Andy Palmer’s time at Aston Martin is over, with former Mercedes-AMG boss Tobias Moers replacing him as CEO
Aston Martin has officially announced that Andy Palmer has been replaced as the British brand’s Chief Executive Officer. Former Mercedes-AMG boss, Tobias Moers, has been announced as his successor.
Moers will adopt his new position on 1 August, joining Aston Martin in its headquarters in Gaydon. In the meantime, Keith Stanton, the firm’s Vice President and Chief Manufacturing Operations Officer, will assume more responsibility.
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Tobias Moers, 54, has spent more than 25 years in senior roles at Daimler AG. Until this move to Aston Martin, he was the Chief Executive Officer and Chief Technical Officer of Mercedes-AMG – a position which he had held since October 2013.
Under his management, Mercedes-AMG more than doubled the number of models it offered and quadrupled sales. He also oversaw a new technical partnership between the German company and Aston Martin, which would see the latter company adopt the former’s engines, drivetrains and electrical components.
Lawrence Stroll, Aston Martin’s Executive Chairman, said: “I am delighted to welcome Tobias to Aston Martin Lagonda. He is an exceptionally talented automotive professional and a proven business leader with a strong track record during his many years at Daimler AG, with whom we have a longstanding and successful technical and commercial partnership, which we look forward to continuing.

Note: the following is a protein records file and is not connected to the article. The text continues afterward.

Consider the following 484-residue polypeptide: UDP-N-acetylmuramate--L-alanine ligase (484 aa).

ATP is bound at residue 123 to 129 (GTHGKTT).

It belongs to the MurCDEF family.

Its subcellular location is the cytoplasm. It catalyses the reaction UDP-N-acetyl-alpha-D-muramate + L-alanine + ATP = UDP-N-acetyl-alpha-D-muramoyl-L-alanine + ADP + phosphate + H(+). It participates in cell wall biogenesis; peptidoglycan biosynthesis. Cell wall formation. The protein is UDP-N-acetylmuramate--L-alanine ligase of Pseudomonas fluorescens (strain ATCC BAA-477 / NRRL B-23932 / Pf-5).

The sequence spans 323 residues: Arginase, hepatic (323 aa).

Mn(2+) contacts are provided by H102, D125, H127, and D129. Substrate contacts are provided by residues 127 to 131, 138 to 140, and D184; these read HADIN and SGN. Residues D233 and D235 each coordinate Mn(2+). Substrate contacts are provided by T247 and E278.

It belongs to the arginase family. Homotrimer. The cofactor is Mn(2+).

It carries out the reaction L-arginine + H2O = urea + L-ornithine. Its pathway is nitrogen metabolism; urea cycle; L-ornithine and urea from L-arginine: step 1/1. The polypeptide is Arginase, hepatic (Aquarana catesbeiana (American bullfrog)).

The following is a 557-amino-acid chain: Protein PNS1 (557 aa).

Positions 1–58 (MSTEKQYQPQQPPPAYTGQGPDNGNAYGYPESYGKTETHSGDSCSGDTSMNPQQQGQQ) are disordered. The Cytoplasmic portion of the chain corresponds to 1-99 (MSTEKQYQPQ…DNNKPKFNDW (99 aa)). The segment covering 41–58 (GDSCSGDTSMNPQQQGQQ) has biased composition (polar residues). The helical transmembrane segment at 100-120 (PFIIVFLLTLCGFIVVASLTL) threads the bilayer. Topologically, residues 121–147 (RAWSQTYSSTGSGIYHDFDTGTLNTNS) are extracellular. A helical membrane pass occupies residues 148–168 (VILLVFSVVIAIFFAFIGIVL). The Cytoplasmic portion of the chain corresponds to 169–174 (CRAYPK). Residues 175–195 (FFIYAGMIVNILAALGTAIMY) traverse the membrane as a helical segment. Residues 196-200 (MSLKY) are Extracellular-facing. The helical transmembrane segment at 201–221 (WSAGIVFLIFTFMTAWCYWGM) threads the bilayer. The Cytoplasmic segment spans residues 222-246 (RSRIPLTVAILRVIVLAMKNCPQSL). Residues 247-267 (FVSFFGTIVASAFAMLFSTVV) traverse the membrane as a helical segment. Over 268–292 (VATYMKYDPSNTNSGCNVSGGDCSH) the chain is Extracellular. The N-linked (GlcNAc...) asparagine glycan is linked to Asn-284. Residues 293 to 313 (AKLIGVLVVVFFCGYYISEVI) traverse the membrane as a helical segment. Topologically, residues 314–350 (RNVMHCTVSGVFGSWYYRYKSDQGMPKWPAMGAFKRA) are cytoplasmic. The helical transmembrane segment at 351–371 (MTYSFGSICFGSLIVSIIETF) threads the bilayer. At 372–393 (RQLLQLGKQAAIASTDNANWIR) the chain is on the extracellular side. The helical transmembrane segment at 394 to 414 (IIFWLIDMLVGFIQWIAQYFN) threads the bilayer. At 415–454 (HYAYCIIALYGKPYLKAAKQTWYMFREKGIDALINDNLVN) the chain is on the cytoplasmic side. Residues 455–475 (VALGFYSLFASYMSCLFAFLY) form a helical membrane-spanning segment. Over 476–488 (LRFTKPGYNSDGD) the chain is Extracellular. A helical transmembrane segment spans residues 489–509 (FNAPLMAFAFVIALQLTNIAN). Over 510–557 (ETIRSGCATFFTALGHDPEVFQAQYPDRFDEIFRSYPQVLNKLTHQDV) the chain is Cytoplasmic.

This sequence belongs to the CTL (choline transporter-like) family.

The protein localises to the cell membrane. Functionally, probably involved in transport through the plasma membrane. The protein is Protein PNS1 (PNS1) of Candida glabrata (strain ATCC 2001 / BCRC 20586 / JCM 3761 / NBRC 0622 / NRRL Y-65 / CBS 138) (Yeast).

“All of my and Tobias’ energy will be dedicated to building on the company’s inherent strengths, its brand, its engineering prowess, and the skills of its people to enable Aston Martin to become one of the pre-eminent luxury car brands in the world.”
Palmer joined Aston Martin back in 2014, when the company was in financial trouble, and he oversaw a quick turnaround – which was partly helped by his decision to have Aston Martin develop its first SUV.
In 2018, Palmer then led Aston to its initial public offering (IPO), which valued the company at around £4 billion from launch. However, weak demand for its products and recent financial setbacks have caused the company’s stock price to drop by more than 90 per cent.
Following his dismissal, Palmer said: “It has been a privilege to serve Aston Martin Lagonda for almost six years. The launch of many new products, including the new DBX, demonstrates the dedication and capability of our employees. I would like to thank my management team and all the staff for their hard work and support, particularly during the challenges presented by COVID-19.”
At the beginning of the year, Racing Point Formula 1 team owner Lawrence Stroll, took a 25 per cent stake in the firm that helped raise a £540 million cash injection for Aston Martin. The move also saw Stroll become executive chairman at Aston.
Since then, several senior Aston Martin executives, including Chief Financial Officer Mark Wilson and Chairman Penny Hughes, have left the British firm, both of which placed the future of Palmer’s tenure into uncertainty.
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